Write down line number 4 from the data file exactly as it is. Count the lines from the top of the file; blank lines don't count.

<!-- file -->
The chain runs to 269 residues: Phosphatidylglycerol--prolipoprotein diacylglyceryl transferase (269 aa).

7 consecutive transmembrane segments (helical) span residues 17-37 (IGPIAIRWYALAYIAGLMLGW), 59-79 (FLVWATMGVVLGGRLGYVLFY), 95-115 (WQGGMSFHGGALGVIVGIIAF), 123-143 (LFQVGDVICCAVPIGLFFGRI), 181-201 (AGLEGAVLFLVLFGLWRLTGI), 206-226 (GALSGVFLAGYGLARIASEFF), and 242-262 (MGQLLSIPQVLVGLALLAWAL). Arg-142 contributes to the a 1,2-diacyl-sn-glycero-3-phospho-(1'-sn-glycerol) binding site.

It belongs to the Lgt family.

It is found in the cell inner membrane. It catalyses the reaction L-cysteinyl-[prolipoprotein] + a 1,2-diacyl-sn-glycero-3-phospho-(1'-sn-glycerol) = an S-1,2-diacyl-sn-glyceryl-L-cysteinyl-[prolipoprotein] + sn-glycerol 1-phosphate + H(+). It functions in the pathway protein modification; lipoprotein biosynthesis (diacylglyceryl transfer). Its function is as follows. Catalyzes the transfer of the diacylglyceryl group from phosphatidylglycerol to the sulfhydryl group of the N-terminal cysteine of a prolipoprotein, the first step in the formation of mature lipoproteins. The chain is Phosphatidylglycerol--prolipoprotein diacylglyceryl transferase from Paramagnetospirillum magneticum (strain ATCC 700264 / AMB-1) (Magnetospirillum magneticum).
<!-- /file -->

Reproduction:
It is found in the cell inner membrane. It catalyses the reaction L-cysteinyl-[prolipoprotein] + a 1,2-diacyl-sn-glycero-3-phospho-(1'-sn-glycerol) = an S-1,2-diacyl-sn-glyceryl-L-cysteinyl-[prolipoprotein] + sn-glycerol 1-phosphate + H(+). It functions in the pathway protein modification; lipoprotein biosynthesis (diacylglyceryl transfer). Its function is as follows. Catalyzes the transfer of the diacylglyceryl group from phosphatidylglycerol to the sulfhydryl group of the N-terminal cysteine of a prolipoprotein, the first step in the formation of mature lipoproteins. The chain is Phosphatidylglycerol--prolipoprotein diacylglyceryl transferase from Paramagnetospirillum magneticum (strain ATCC 700264 / AMB-1) (Magnetospirillum magneticum).